Graffitti artist Banksy reveals his largest presentation to date with a surprise intallation at the Bristol City Museum in the UK

June 13th, 2009

The entry installation via the Telegraph

Graffiti artist Bansky unveils his biggest exhibition to date at the Bristol City Museum featuring more than 100 works of which 70 are new pieces including a burned-out ice cream van. The show, which opens today, has been kept secret from the media, local politicians, and even top museum staff.  Of the exhibition the artist said, “This is the first show I’ve ever done where taxpayers’ money is being used to hang my pictures up rather than scrape them off.”

Bansky at Bristol City Museum [The Guardian]
An Ever better video of Bansky
[The World’s Best Ever]
Bansky takes over Bristol City Museum with biggest ever exhibition [Times Online UK]
Banksy plays it safe and that’s the key to his success
Video: Bansky in Secret Exhibition Stunt [BBC]
In pictures: Banksy’s Bristol Show
Video: Banksy’s back: Bristol project revealed
Graffiti artist Banksy unveils largest project to date [CNN]
Take a Stuffy Old Institution. Remix. Add Wit. It’s Bansky v the Museum [The GuardianUK]
Banksy comes in off the streets
[The Independent]
Oh, Bansky, You’ve Done it Again [Artsbeat blog, NY Times]
Secret Bansky Show Opens Tomorrow [Artinfo]
Bansky back in Bristol for biggest British Exhibition [The Telegraph]

A work by Bansky via The GuardianUK

The reason behind the museum’s closure was kept secret from top council officials.  Only a few museum directors were in the loop about the show.  According to Kate Brindley, the city council’s director of museums and galleries, during the many months of preparation including the complete shutdown of the museum for 36 hours last week for installation, she had never met the artist. No one even spoke with the artist; it was all done through his agents. Brindley told BBC that at one point she worried if the whole thing were a con.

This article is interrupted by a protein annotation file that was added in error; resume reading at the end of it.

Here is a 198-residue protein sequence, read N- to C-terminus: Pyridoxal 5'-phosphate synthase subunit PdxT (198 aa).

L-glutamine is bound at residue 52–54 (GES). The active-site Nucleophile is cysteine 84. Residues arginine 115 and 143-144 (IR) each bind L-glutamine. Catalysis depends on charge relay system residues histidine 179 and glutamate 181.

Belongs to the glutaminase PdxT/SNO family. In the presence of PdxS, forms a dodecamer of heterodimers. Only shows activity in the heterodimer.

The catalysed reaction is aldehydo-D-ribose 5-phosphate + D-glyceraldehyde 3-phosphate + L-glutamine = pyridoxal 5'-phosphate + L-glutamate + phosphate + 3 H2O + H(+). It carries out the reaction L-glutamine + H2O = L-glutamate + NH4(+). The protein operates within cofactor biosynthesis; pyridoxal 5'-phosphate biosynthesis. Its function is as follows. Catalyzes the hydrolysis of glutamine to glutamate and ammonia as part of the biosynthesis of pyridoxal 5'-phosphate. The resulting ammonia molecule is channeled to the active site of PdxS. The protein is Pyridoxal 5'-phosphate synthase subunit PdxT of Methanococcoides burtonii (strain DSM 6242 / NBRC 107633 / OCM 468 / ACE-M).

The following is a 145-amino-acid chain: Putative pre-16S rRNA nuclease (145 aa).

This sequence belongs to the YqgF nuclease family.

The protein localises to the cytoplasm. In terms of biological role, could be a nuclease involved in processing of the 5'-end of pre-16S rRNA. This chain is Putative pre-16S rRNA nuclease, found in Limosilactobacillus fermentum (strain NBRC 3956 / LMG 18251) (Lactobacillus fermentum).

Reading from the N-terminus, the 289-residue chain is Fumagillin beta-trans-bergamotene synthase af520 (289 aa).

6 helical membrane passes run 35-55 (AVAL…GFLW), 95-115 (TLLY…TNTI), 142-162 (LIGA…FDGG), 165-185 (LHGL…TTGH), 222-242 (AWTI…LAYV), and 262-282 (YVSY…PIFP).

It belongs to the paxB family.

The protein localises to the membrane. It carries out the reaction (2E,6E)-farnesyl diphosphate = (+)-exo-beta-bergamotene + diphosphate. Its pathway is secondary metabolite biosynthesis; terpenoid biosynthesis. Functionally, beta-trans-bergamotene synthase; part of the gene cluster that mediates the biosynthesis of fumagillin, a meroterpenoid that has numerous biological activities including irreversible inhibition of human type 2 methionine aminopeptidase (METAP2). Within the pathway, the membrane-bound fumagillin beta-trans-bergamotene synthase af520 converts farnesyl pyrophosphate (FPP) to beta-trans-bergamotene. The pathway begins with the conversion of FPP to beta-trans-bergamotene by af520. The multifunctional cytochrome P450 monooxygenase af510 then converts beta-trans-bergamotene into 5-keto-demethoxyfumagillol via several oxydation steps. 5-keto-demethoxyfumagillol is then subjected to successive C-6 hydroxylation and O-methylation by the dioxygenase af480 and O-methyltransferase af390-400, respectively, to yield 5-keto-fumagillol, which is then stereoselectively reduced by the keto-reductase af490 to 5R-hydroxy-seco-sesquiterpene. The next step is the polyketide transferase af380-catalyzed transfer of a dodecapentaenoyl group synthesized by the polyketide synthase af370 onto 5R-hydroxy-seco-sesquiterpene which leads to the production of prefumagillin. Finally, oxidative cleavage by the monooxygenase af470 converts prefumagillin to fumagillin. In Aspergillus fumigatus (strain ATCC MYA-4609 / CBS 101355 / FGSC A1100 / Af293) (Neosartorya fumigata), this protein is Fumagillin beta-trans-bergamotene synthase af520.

Bansky-fish tank-Bristol
Bansky’s ‘Fish Tank’ via The Guardian

Bansky was previously sought for vandalism by the police and council in his home town of Bristol.  Running this show was hence a big risk.  His art has covered Bristol city walls but this is his first offical indoor exhibition in the city since 2000.  Nevertheless there are many people in Bristol who love the artist and internationally, he’s become a star.  An anthology of his recent work is a top-selling art book.  In the press release accompanying the exhibition Banksy states that “Maybe one day graffiti art will hang in lots of museums and be viewed in the same way as other modern art, although personally I hope it never sinks that low.”

Bansky via The Guardian

Bansky has become one of Britain’s and perhaps the world’s most followed after graffiti artists. The exhibition is a way for him to give back to the city where he grew up. “This show is my vision of the future, to which many people will say: ‘You should have gone to Specsavers.'”

Bansky via The Guardian

Simon Cook from the Bristol City Council said that the exhibition is expected to attract at least 10,000 visitors. The exhibition opens  will run through the end of August.